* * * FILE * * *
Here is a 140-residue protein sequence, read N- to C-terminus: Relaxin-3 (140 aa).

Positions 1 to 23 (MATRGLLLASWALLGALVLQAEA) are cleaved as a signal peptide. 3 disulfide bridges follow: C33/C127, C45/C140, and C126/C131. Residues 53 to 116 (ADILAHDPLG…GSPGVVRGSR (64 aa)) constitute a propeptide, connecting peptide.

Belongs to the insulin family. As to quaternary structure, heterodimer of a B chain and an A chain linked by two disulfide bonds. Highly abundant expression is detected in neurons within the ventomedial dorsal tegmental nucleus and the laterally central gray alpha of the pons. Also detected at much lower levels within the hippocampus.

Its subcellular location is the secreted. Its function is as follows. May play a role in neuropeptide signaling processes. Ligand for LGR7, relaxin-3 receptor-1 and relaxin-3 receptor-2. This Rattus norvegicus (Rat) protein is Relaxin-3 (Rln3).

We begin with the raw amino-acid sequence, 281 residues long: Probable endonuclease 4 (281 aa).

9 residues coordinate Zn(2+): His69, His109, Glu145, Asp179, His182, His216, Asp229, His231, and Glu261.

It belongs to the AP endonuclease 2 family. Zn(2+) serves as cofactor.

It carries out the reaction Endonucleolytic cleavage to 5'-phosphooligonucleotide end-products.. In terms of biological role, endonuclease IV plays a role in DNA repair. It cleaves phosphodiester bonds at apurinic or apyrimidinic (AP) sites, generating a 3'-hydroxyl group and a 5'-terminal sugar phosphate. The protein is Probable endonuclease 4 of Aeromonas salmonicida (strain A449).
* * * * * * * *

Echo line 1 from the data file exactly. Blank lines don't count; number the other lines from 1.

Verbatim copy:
Here is a 140-residue protein sequence, read N- to C-terminus: Relaxin-3 (140 aa).